Learner

Top 10 first ‘big’ bikes

Finally jumped all the hurdles to get a full A licence? Now you’ve got to decide which 48bhp-plus bike you’re going to buy…

THE route to a bike licence is more complex, longwinded and expensive than ever before but there are still plenty of new riders finally tearing up their restricted A1 an A2 licences and revelling in the glory of a full A.

But, with the full gamut of motorcycling finally open to you, what is the best first ‘big’ bike to get?

It’s a tricky question. The temptation, as it always has been, is to jump straight onto the machine of your dreams, be it a BMW GS, a Ducati Panigale or whatever. But while the complex stepped route to an A licence means today’s new riders tend to have more experience on low-powered machines than their predecessors, it’s still worth bearing in mind that the leap from a 47bhp ‘A2’ machine to a 150bhp-plus bike is still going to be something of an eye-opener.

So maybe it’s worth taking it steady and building up a bit more experience on something slightly steadier. Even an 80bhp machine is still going to feel unbelievably quick to a rider who’s never handled one before, and with a bit of extra experience on something sensible the chances of crashing your dream machine when you finally get it become that much lower.

So here’s our top ten of showroom-fresh mid-rangers that are perfect for new licence holders

10. Honda NC750: ‘S’ £5,899, ‘X’ £6,299

Whether it’s the naked NC750S or the ‘adventure’ style NC750X, Honda’s introduction to big bikes isn’t a machine to get the pulse of an experienced rider raised. But while wheelie-tastic, knee-grinding road testers might dismiss it as overweight and underpowered, the real-world practicalities and easy-going nature mean it’s got a certain appeal, even if it’s a machine that directs that appeal at your head rather than your heart. On the downside, its peak of 54bhp is a bit too close for comfort to the maximum 47bhp that former A2 licence holders will have been making do with for a couple of years by the time they get their full licence.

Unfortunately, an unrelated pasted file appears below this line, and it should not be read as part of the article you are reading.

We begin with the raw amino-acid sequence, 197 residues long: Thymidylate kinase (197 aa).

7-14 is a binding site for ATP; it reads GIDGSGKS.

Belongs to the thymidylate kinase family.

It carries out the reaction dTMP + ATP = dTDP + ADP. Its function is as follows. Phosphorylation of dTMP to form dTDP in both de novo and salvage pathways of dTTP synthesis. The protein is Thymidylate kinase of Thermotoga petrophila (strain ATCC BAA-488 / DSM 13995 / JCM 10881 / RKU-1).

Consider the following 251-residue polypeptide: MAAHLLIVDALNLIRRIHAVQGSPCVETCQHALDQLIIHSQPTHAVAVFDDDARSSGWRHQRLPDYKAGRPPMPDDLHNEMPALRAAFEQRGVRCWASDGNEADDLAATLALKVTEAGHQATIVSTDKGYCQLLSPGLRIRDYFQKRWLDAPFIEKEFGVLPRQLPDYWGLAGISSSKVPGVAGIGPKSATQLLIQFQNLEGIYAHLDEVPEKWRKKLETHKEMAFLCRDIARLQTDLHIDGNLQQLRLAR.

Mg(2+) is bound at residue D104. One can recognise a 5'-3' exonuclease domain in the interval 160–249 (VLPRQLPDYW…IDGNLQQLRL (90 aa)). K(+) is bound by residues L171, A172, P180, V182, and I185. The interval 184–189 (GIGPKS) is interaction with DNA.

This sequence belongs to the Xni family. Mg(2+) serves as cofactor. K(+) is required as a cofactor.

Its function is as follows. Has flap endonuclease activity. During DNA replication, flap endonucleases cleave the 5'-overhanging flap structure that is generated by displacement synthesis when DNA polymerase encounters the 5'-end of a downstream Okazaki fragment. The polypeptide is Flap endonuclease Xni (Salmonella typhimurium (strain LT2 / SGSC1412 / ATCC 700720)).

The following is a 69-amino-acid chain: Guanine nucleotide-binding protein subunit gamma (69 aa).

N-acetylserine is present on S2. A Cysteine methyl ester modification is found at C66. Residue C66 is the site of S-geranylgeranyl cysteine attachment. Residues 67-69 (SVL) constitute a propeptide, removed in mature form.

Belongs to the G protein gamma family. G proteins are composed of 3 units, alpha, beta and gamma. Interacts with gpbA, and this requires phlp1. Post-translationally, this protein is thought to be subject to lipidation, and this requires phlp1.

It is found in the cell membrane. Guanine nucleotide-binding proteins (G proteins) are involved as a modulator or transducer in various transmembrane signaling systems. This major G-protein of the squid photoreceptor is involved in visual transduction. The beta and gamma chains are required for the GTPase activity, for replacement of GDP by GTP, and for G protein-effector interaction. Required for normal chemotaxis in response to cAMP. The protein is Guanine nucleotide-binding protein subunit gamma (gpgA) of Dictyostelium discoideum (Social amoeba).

9. BMW F800GS: £7,680

Like it or not, the desire to ride a BMW GS is still hugely strong among both new and experienced riders – as evidenced by the 1200GS’s continued domination of the sales charts. But while the big boxer is perhaps a bit hefty (and definitely a bit pricy) as a first big bike, you can still have a new BMW GS for reasonable money. We’d opt for the F700GS. A grand cheaper than an F800GS and, confusingly, still 800cc despite the ‘700’ name, it’s got a lot going for it as an all-rounder. Commuting, touring, whatever, it’s happy doing it. And with 75bhp the performance jump from an A2-class bike is noticeable, too.

8. KTM Duke 690: £6,999

KTMs might be seen as ‘lunatic’ bikes thanks to their supermoto heritage and some intentionally crazy marketing videos but one element of the firm’s machines that makes them endearing to new riders is the weight. Or, more accurately, the lack of it. A Duke 690 is the case in point here, tipping the scales at 149.5kg. That’s around 50kg less than most machines in this list. There’s also the bonus that KTM is intentionally targeting the A2 market, offering power-limiting engine maps to make the Duke 690 A2-legal. So you can buy one while still limited, get used to it with around 40bhp (to meet the A2 licence 0.2kW-per-kg power to weight restrictions) and then derestrict to the full 67bhp when you get an A licence. The extra 27bhp will make a big enough difference to keep you entertained for quite a while…

7. Yamaha XJ6: £6,099

For years one of the default first bike choices for any new rider was the Yamaha Fazer 600. That bike was dropped a while back, but the XJ6 fills its slot quite neatly. The fact it’s based on a four-cylinder motor is the attraction here. Most riders who’ve taken the A1 and A2 route to their licence might be a bit bored of singles and twins, and while inline fours are sometimes criticised for being soulless, there’s still something special about the screaming revs of your first four-cylinder bike. The 76bhp motor is probably going to feel quite strong enough for most new-to-big-bike riders while avoiding the sort of mind-warping performance of more powerful fours. And of course it can be restricted to A2 power levels (47bhp) if needed.